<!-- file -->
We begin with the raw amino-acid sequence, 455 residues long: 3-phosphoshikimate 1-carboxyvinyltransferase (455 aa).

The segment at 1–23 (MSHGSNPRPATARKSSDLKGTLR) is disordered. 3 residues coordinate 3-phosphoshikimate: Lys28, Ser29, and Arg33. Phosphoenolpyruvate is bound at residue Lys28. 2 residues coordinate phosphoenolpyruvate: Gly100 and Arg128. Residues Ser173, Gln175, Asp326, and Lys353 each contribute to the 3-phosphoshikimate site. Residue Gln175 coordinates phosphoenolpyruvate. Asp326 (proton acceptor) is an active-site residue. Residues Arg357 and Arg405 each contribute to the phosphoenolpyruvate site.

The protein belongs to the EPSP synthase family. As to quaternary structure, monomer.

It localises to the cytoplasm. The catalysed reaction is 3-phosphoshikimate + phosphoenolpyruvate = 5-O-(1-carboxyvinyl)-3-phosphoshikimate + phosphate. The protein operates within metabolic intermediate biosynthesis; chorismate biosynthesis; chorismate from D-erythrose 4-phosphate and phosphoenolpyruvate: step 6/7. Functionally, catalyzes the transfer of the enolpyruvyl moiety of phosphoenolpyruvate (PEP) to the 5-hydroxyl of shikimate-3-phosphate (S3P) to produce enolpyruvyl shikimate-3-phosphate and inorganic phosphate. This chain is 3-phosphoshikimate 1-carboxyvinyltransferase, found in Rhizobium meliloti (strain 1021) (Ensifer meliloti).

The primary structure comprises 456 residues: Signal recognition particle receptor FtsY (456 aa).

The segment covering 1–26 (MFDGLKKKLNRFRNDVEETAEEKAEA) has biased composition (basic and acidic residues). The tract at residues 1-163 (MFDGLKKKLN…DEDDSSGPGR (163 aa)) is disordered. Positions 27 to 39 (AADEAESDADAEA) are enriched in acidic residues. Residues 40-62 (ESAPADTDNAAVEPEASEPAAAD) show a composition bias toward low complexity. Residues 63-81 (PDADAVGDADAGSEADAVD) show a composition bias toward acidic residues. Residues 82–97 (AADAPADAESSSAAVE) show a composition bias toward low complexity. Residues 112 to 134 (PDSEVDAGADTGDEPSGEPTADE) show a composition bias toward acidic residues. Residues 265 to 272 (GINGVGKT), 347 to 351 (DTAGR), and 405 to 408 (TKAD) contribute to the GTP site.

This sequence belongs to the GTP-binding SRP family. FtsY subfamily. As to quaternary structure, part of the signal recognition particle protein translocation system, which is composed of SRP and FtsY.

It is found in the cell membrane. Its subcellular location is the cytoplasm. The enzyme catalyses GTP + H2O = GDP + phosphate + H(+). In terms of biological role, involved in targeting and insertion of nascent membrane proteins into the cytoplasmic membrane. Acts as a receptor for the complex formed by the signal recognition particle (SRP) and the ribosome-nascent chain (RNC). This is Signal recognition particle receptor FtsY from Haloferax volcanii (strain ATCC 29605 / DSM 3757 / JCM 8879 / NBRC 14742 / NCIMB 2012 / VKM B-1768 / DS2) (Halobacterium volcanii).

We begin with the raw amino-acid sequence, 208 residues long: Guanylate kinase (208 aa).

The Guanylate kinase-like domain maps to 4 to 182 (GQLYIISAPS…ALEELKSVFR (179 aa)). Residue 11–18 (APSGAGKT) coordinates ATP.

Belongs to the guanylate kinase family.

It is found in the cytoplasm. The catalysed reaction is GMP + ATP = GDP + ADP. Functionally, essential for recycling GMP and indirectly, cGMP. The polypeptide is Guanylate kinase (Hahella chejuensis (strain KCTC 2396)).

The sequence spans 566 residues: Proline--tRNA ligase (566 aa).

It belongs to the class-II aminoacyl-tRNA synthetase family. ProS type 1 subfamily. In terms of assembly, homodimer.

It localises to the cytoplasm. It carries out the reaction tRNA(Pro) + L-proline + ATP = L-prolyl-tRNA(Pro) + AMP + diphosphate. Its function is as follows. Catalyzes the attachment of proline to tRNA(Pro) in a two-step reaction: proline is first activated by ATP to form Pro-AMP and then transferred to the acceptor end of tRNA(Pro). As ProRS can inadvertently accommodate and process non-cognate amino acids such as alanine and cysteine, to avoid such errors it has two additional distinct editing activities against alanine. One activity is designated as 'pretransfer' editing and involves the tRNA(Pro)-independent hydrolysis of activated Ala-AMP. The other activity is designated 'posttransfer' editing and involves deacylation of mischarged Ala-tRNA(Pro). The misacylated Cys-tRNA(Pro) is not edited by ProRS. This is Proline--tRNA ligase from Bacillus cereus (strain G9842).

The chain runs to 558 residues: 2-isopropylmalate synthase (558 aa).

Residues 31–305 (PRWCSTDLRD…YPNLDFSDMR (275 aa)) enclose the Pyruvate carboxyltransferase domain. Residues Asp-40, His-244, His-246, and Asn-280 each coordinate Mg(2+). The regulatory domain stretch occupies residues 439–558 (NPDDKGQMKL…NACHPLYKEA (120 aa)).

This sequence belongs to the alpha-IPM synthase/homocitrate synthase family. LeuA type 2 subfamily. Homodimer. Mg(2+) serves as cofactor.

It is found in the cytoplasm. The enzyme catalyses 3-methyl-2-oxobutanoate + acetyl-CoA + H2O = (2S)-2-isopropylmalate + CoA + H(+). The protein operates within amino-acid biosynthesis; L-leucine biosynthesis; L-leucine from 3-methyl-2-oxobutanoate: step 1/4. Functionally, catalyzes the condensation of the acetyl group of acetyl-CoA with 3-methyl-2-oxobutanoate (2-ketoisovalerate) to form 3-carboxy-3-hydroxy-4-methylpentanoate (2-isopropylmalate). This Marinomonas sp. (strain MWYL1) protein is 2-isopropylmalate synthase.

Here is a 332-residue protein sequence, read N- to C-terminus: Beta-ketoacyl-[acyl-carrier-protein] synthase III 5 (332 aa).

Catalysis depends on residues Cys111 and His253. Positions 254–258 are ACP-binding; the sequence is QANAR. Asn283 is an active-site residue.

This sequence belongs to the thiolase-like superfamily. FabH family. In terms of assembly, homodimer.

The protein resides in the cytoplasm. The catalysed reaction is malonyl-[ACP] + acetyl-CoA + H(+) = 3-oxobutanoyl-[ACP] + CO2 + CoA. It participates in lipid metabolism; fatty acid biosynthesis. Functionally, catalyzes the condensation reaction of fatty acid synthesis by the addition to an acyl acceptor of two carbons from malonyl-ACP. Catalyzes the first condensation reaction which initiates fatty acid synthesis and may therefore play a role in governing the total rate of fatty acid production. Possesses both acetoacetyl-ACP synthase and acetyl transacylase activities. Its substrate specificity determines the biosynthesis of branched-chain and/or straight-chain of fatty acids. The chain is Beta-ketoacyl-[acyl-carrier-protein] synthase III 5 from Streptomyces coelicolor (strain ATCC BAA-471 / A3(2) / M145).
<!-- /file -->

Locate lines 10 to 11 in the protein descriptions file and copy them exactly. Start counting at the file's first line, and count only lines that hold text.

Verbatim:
The Guanylate kinase-like domain maps to 4 to 182 (GQLYIISAPS…ALEELKSVFR (179 aa)). Residue 11–18 (APSGAGKT) coordinates ATP.

Belongs to the guanylate kinase family.